FIG. 2 illustrates a flowchart of an exemplary method of optimizing search engine results at scale for an entity. The method can be implemented using software, hardware or any combination thereof. If the method is implemented using hardware, the steps of the method can be stored in a computer-readable medium, to be accessed as needed to perform their functions. Additionally, if the method is implemented using hardware, the steps can be carried out by a processor, field-programmable gate array (FPGA) or any other logic device capable of carrying out software instructions or other logic functions.

Additionally or alternatively, the method can be implemented using a server or other single computing environment. If a server or other single computing environment is utilized, the conversions need not be divided into groups, since all conversions will be analyzed by the same server or single computing environment. Accordingly, less overall processing can be necessary. However, the server or single computing environment can experience downtime or otherwise delay the results.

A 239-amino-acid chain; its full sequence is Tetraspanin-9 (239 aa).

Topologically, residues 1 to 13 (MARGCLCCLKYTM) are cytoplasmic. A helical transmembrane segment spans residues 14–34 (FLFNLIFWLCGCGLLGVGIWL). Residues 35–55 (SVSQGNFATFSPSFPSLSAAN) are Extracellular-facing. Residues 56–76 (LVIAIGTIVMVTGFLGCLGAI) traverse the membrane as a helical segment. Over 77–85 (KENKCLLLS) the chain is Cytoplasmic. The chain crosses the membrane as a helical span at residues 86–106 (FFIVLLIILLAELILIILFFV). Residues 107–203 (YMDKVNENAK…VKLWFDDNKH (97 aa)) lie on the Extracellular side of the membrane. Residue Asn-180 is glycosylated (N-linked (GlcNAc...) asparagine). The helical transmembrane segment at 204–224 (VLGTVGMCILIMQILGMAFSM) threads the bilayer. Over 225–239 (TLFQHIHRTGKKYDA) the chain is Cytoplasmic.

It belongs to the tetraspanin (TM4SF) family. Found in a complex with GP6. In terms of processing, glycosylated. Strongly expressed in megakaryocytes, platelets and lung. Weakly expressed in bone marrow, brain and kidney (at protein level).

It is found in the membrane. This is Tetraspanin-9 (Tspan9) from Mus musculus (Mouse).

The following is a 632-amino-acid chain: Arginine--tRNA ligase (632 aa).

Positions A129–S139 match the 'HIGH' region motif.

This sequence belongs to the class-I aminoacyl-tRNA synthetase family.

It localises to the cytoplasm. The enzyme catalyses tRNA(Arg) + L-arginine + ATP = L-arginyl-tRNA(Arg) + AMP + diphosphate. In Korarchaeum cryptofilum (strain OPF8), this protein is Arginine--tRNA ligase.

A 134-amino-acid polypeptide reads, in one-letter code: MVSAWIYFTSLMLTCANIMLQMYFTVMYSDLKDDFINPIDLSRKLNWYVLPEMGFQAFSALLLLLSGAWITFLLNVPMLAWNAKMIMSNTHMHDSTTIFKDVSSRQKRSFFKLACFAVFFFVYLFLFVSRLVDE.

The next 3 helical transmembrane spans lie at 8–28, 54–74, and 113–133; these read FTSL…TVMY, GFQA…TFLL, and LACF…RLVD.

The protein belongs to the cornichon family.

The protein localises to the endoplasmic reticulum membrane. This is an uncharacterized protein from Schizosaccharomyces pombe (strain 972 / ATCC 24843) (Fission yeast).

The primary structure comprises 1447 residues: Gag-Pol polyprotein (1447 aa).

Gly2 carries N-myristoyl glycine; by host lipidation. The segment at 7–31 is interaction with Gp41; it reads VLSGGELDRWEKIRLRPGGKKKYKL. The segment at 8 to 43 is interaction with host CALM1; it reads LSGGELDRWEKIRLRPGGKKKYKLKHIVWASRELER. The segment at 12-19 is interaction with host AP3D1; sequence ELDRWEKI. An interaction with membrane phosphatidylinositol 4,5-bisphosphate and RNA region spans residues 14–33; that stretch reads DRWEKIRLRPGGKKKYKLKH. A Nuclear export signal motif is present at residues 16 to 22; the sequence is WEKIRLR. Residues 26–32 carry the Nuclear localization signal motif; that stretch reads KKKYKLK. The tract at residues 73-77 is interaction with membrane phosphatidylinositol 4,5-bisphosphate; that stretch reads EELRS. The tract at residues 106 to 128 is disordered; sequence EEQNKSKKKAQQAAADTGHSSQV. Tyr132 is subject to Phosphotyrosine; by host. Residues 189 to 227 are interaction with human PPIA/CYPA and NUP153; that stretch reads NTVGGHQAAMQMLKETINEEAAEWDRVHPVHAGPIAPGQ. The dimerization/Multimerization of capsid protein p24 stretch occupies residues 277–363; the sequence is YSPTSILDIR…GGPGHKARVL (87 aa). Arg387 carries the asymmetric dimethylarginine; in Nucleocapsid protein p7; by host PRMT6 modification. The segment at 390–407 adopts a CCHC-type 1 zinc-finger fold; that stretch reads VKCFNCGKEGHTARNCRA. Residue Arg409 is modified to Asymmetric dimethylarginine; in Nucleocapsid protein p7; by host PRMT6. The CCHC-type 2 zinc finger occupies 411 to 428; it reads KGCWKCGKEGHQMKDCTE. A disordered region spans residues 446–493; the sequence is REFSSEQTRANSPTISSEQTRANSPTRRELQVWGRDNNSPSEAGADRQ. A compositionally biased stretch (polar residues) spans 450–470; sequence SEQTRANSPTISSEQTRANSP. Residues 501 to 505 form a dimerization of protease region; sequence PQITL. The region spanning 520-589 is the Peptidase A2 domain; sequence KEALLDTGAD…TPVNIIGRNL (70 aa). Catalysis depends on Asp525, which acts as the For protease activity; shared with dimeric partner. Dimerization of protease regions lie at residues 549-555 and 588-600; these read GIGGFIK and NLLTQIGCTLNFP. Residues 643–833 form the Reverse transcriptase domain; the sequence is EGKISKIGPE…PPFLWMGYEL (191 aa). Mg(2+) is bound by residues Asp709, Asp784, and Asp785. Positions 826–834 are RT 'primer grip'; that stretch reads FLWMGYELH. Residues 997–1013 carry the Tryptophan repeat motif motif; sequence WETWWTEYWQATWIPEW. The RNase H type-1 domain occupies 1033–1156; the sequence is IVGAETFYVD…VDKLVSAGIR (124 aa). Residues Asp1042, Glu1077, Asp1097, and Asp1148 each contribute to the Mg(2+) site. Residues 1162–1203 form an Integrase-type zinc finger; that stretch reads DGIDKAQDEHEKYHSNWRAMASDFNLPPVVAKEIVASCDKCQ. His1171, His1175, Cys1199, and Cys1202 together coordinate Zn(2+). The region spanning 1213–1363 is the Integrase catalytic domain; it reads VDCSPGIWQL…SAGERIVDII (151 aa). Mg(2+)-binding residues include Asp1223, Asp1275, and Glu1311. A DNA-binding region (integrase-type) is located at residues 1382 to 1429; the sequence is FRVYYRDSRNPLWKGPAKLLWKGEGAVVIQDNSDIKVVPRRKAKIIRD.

As illustrated in FIG. 2, the method begins at step 200 by determining groupings. These groupings may include user-defined groupings, automatic system-defined groupings or some combination of the two. An exemplary method for determining groupings will be discussed in more detail with reference to FIG. 3.

With continuing reference to FIG. 2, once the groupings have been determined, the method continues at 210 by performing one or more search jobs in which the terms associated with the groupings determined at step 200 are searched. The terms associated with the groupings may be searched individually and/or in any desired combination.